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Hardware limitations on USB endpoints (XHCI)

DCox4
Beginner
13,847 Views

Hi all.

I would like to know how to find information about the number of endpoints that an intel device can support.

We currently use the C1107U and the J1900I-C

We prefer mini pc type setups for portability of our products.

[edit] I have also tested this on my Intel(R) Core(TM) i7-4770K CPU @ 3.50GHz and finding the same issue

We have noticed that windows 8 is able to support at least 18 connected devices, plus several hubs. We have noticed that Debian systems, however, have issues at about 12 devices and we see that the XHCI driver is reaching its endpoint limitation. We guess that this limitation is 64 endpoints (since hubs can consume 4 or 5 endpoints each)

I have spoken to the Linux kernal developers and they state that "Intel Ivy Bridge system xhci host, the 64 endpoint is a hardware limitation."

I have been able to disable the XHCI driver and force a rollback to the EHCI driver. This allows me to attach many more devices, but I am concerned that this is not a "safe" trick.

This also makes us concerned that the windows driver is may be cheating as well.

Our devices are all USB1.1

We run them on USB3 external powered industrial hubs.

Our devices are custom, so we can change the USB descriptors as necessary.

Currently we ask for (per device), 2 end points, less than 10mA and less than 12mb/sec.

so my Questions:

1. Is it "ok" to run EHCI, given the limitations observed in XHCI? Does EHCI have more endpoints? and why?

2. What options do we have to get more devices connected? We plan to further scale up our operations. For example "i5, i7" etc.

 

3. What do we need to look at in the chip-specifications in order to be able to know what the limitations actually are?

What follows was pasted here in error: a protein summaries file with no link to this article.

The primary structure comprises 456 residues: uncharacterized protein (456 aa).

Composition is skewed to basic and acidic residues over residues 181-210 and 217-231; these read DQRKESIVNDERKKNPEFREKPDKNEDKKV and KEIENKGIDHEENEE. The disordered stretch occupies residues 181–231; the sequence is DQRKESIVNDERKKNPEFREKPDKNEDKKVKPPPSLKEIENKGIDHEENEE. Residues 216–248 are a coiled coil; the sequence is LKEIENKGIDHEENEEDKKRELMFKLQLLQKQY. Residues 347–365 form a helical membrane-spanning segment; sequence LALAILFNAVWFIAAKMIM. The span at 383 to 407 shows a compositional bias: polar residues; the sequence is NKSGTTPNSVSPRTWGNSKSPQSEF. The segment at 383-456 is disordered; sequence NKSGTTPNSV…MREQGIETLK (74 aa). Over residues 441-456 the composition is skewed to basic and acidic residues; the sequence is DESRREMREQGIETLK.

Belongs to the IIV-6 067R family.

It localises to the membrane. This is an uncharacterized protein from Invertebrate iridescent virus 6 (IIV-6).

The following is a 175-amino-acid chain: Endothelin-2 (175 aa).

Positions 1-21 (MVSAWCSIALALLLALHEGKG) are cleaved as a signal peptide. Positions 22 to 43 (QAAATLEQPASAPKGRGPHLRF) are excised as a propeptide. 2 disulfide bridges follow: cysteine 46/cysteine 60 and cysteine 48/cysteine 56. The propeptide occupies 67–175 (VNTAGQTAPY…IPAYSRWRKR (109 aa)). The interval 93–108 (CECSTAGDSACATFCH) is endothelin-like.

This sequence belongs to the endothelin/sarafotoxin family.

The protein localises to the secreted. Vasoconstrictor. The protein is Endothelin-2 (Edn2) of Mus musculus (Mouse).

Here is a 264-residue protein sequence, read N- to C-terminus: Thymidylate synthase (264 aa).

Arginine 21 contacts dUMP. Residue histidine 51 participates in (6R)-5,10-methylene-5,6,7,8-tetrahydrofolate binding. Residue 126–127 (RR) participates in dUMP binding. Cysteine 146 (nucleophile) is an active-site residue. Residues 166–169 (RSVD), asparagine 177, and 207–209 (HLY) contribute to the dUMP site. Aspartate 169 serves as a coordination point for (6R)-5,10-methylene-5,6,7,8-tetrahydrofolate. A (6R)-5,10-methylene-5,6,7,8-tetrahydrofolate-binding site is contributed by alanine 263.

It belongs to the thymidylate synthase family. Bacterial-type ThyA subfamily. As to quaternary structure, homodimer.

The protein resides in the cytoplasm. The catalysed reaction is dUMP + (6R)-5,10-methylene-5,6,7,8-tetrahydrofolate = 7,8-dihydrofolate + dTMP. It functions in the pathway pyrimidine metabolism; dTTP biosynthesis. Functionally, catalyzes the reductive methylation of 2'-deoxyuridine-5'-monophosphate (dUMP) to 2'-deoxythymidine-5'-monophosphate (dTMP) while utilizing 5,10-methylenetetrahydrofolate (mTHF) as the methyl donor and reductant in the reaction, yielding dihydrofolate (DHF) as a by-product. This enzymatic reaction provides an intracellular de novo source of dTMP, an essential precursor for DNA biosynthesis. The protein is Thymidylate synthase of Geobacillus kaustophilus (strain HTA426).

4. A lot of quick response to my questions regarding this matter have been "USB supports 127 connected devices" and "perhaps you are hitting a current limitation". Is this really true, given the above information?

 

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22 Replies
JLube
Beginner
541 Views

The system mentioned is an Asus MB: P7P55D-ELX with I5 core 650 @3.2 GHz running Win 10 Pro 32 bit OS on 64 bit system. The USB 3.0 is a Renesas VID 1033 PID 0194 host controller with 0.96 Microsoft driver.

Adolfo_S_Intel
Moderator
541 Views

Hello jlubeck

According to the data that you have provided you are using a Renesas µPD720200.

One suggestion that you could try is using a USB2.0 driver for a different Renesas controller to check if they are compatible with this product, or check with Renesas to see if they have an USB 2.0 driver for this controller.

This advice is mainly for Windows 7, I think from Windows 8.1 onwards, Windows uses xHCI controller by defualt even if no driver is installed.

Best Regards,

Adolfo Sanchez.

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